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What does a red, blue, green, white or even pink grease tell you about that grease? Does it imply certain types or additives? Different levels of quality or cost? These are all common questions, and they can all be answered in one word: no. Or, more specifically: not necessarily. You see, red grease, while it may imply high temperature grease, such as Badass High Temperature Red Grease from a supplier like Delta Fuel. But another supplier offering a different brand of grease might also have a red grease with a completely different purpose, formulation and additive package.
Grease manufacturers use colorants simply to help facilitate the identification of greases and to make them more appealing, as opposed to just brown or black. One benefit of a grease with a distinctive color is that it can help users spot an incorrect grease if, for example, a certain color of grease emerges from a grease gun when another color of grease was expected. This can be a helpful indicator, but grease color alone should never be used to identify a grease (unless you are certain that only one particular grease of a certain color is used in your facility).
The table below shows how a particular grease color may refer to several different types of grease, especially among lithium-complex greases.
The color of grease can also provide some indication of its overall quality—not that red grease is always higher quality than black grease, but if your grease that started out red begins to look darker and darker until it turns black, its color is telling you something about the grease's current quality: degraded.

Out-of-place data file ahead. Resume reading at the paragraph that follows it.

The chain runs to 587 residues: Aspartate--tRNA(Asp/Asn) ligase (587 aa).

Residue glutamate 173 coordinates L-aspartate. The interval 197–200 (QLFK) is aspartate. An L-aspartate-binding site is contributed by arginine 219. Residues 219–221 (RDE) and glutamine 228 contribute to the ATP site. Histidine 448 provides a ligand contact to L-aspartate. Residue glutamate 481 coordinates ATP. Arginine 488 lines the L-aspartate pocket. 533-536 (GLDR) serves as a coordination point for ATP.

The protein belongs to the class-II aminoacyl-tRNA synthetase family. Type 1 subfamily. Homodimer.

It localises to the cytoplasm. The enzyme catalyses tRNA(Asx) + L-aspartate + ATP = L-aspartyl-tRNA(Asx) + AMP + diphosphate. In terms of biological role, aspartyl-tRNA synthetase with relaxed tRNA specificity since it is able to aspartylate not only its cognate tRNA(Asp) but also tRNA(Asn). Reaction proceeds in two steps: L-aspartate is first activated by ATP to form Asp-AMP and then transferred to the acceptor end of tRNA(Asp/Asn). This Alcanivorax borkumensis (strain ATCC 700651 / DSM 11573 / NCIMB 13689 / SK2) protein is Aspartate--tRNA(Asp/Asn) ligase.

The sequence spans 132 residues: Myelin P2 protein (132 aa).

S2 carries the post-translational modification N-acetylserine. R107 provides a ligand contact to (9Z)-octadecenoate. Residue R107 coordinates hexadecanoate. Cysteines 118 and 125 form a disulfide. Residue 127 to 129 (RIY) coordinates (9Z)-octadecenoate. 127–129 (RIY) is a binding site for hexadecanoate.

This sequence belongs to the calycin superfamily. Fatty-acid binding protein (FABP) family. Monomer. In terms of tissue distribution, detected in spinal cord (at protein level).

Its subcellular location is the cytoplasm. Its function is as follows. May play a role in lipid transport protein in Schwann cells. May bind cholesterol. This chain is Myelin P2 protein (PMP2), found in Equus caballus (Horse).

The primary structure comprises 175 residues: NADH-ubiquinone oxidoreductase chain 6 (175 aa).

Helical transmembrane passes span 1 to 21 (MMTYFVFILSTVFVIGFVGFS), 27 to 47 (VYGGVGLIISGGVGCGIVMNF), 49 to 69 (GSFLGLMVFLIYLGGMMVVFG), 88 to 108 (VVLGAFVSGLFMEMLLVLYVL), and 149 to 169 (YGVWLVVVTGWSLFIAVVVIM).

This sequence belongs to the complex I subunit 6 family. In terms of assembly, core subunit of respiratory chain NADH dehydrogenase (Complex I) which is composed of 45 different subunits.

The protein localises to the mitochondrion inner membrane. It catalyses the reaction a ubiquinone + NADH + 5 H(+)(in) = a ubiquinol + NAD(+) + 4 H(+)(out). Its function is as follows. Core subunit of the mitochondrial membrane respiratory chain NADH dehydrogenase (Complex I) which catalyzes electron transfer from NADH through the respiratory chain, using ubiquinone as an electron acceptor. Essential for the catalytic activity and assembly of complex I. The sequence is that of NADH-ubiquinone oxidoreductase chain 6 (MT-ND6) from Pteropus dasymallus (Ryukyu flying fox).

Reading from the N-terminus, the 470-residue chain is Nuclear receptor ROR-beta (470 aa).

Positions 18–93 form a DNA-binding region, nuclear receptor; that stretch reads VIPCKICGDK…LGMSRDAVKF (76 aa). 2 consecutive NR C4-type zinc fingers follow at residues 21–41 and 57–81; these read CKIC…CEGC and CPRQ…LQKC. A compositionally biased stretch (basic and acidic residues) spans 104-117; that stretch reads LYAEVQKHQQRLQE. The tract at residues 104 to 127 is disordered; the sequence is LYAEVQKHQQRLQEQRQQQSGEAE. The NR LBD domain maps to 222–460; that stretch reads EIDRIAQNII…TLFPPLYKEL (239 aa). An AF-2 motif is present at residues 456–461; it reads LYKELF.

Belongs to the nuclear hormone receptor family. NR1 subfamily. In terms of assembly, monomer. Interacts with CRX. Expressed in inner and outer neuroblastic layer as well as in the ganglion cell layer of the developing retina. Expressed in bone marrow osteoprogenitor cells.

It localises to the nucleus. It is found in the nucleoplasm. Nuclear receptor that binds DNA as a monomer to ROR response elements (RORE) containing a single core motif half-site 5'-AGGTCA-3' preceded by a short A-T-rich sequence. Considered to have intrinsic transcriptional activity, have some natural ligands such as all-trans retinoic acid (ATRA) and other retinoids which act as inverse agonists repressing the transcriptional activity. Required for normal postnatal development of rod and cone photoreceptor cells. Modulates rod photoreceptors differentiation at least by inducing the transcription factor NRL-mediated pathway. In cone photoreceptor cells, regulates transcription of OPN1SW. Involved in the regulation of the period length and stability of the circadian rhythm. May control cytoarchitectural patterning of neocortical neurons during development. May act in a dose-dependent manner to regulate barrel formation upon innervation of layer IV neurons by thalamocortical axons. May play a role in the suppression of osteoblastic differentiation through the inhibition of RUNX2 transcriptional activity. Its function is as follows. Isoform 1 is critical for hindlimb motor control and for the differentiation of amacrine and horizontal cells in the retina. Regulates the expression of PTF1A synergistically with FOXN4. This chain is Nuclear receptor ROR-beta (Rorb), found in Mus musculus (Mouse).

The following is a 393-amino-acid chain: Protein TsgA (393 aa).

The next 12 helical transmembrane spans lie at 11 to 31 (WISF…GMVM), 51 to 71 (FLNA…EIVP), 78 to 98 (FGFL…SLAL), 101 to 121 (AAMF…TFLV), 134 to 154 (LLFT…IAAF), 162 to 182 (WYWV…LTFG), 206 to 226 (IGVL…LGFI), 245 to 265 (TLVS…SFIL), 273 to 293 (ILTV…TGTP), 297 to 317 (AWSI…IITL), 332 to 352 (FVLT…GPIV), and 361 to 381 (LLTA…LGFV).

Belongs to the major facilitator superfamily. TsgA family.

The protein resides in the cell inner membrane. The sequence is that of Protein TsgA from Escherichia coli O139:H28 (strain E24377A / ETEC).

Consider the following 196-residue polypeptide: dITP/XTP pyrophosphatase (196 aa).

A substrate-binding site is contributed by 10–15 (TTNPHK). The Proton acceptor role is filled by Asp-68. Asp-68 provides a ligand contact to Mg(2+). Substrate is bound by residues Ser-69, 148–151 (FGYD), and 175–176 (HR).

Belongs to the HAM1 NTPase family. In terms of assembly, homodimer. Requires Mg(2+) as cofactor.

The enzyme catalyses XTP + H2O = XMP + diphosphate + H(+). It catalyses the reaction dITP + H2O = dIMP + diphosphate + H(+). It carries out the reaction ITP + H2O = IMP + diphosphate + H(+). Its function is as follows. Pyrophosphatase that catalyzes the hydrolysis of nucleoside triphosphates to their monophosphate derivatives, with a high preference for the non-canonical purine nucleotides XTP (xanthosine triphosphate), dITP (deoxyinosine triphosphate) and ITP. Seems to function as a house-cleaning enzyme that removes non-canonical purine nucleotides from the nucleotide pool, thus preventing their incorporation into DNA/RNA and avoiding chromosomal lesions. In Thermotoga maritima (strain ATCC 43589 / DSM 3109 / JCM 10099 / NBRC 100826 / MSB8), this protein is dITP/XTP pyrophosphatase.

As grease degrades and becomes contaminated, it usually will begin to darken. This darkening, which can be more noticeable when compared to new grease, may be a sign that the grease has reached a condemning limit. Although it should not be surprising that grease darkens, the rate at which it darkens is the important factor.
Besides grease darkening due to operating and environmental conditions, a shift in color could be a sign that the grease has mixed with a different type of grease unintentionally. If this occurs, immediate action should be taken to determine how and why this has happened. Careless greasing with the wrong grease is more common than most people realize, and the effects of grease mixing are very bad for machine reliability and grease performance.
A quick solution would be to use different types of fittings for various types of grease, such as normal fittings for stand-alone bearings and button-head fittings for electric motor bearings. Another option would be to leave a dollop of grease remaining on the grease fitting to indicate the appropriate color. But remember, this method should be used only when there is a single type of grease at the facility with that particular color. The grease type and color should also be marked clearly on the grease gun.
Remember, while the color of grease may have the potential to provide quality information, it is only intended as a branding to indicate the type of grease (usually by thickener type.) However, keep in mind that no grease color is guaranteed to specify a particular thickener type even within a single grease supplier or manufacturer’s offerings.